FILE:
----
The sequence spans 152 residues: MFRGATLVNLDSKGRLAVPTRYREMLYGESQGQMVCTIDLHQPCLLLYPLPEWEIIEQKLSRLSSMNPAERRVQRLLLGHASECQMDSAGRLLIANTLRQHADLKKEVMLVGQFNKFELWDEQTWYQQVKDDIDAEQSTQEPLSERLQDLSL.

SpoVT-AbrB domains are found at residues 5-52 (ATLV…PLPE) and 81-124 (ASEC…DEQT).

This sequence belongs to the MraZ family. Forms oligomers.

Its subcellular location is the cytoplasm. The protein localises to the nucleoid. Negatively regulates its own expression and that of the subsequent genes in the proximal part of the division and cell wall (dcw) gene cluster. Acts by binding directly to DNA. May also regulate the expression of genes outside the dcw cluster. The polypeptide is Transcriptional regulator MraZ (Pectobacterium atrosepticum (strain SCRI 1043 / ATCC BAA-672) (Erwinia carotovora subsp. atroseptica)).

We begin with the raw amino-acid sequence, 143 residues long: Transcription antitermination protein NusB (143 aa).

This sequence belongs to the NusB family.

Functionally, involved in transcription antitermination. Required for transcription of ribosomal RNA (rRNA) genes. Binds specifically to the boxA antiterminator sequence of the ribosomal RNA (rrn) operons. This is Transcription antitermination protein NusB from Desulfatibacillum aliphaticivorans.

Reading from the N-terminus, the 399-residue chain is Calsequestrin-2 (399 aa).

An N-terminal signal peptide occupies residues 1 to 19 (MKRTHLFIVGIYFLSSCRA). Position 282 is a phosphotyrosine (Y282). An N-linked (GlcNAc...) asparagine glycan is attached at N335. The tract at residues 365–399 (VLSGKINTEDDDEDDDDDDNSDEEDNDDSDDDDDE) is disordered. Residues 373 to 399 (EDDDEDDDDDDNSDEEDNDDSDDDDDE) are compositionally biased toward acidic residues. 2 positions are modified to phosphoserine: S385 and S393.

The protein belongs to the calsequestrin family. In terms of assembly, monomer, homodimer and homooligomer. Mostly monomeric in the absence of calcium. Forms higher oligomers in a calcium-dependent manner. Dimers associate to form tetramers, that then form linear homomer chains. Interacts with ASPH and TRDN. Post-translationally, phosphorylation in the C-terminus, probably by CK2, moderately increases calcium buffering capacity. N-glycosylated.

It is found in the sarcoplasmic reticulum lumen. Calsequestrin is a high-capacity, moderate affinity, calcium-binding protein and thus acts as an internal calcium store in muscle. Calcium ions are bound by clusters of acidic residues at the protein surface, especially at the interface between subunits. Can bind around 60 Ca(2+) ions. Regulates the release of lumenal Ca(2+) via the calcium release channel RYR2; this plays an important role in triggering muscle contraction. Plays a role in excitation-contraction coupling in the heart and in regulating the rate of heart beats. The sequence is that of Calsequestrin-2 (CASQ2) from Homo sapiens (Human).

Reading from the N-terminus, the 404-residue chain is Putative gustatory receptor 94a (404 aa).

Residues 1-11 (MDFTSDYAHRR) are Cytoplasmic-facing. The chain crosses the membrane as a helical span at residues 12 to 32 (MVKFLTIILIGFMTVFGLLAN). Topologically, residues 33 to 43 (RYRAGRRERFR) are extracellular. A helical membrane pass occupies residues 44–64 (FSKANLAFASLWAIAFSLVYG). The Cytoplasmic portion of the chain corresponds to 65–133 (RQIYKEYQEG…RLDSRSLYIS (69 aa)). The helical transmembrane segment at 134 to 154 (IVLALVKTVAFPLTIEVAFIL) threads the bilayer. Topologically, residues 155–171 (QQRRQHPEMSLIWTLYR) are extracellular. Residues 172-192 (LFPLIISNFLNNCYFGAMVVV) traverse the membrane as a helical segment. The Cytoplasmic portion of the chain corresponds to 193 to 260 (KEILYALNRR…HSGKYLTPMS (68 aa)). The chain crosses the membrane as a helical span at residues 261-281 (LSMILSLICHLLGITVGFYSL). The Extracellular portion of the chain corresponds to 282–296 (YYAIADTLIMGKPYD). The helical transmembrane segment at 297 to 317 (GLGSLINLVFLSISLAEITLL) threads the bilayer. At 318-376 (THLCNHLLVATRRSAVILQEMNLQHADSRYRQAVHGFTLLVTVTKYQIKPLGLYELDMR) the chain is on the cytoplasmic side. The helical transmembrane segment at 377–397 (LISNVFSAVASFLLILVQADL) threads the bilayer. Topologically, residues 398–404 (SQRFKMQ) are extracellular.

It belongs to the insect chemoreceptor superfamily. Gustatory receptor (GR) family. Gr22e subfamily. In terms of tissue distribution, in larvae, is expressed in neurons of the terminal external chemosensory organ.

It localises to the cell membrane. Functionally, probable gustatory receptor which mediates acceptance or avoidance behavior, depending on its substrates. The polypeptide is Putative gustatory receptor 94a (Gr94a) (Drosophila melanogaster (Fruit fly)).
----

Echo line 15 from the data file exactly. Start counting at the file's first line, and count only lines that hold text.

It localises to the cell membrane. Functionally, probable gustatory receptor which mediates acceptance or avoidance behavior, depending on its substrates. The polypeptide is Putative gustatory receptor 94a (Gr94a) (Drosophila melanogaster (Fruit fly)).